Investigation into C. Diff outbreaks at Maidstone and Tunbridge Wells NHS Trust

In 2007, the Healthcare Commission published a report outlining its findings following an investigation into outbreaks of Clostridium difficile (C.Diff) at Maidstone and Tunbridge Wells NHS Trust.

The Healthcare Commission estimated that between October 2005 and September 2006, more than 500 patients developed the infection and that there were approximately 60 deaths where C.Diff was definitely or probably the main cause of death.

The report noted that the trust had not had an effective system for surveillance and that clinical management of patients with C.Diff infections fell short of an acceptable standard.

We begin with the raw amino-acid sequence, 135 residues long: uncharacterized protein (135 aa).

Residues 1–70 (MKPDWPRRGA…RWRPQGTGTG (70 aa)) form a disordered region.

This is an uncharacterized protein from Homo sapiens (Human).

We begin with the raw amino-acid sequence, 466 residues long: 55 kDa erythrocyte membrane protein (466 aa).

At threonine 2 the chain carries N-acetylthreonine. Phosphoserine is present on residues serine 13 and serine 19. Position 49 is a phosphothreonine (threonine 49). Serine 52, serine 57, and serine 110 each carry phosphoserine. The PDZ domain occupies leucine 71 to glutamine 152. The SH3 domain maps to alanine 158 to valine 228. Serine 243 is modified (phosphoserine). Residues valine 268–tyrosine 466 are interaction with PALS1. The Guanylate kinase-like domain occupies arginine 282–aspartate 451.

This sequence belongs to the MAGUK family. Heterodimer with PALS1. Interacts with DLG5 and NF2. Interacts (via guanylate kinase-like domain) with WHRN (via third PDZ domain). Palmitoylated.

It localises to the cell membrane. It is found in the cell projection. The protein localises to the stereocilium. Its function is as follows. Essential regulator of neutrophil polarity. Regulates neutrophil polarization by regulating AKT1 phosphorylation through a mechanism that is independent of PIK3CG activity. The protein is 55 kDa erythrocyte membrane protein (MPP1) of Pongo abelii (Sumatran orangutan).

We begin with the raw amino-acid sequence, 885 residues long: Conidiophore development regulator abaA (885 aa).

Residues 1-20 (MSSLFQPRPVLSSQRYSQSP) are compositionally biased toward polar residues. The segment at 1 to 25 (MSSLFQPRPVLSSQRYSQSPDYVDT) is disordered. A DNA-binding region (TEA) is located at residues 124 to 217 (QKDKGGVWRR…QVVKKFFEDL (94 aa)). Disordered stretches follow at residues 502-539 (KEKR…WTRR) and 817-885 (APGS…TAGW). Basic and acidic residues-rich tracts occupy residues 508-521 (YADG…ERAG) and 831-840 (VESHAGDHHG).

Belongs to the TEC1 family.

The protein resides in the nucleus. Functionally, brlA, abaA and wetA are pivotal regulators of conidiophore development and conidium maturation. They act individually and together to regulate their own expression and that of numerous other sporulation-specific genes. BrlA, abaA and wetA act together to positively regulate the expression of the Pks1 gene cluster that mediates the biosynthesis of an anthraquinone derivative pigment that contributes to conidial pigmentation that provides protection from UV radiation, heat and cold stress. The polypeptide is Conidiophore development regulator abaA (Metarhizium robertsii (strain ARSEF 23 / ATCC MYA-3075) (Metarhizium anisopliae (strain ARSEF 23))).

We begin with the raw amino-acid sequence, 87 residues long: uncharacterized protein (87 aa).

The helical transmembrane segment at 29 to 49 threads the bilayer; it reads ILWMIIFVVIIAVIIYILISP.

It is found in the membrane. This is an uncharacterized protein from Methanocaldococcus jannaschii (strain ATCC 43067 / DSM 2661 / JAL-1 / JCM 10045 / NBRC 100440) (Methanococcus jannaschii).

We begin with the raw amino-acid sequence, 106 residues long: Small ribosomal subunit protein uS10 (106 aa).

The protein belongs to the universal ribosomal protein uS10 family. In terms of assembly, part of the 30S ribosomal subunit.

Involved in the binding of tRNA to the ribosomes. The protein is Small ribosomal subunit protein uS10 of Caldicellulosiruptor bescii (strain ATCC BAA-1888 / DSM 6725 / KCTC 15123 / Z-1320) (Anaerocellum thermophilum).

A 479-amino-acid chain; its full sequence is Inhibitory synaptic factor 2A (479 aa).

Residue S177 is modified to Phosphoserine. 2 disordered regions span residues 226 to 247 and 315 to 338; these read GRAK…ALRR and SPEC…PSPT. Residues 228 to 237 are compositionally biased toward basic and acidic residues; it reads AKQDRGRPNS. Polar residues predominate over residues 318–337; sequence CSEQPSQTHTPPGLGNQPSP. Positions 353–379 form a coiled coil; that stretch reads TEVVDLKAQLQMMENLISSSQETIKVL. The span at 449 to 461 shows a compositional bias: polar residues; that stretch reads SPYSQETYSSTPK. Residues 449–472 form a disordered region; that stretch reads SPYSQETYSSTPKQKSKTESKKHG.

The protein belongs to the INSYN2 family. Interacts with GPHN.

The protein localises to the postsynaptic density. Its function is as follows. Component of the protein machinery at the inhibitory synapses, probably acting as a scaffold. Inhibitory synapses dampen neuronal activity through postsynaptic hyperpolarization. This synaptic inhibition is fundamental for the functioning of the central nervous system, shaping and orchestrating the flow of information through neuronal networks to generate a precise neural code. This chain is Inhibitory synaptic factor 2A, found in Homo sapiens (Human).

The trust struggled with a number of management objectives. The investigation highlighted that the trust had undergone a difficult merger, had been preoccupied with finances and had a demanding agenda for reconfiguration, as well as plans to get agreement for a new hospital, funded by a private finance initiative.

The impact of financial pressures had reduced staffing numbers and increased pressure to reduce the number of beds. The trust had to resort to opening 'escalation' beds, often at short notice and in unsuitable environments, without proper support services and equipment in place and without permanent staff. In addition, there had been a number of patient complaints highlighting poor quality nursing care.

Source(s)

Healthcare Commission.
Investigation into outbreaks of Clostridium difficile at Maidstone and Tunbridge Wells NHS Trust.
Healthcare Commission; 2007.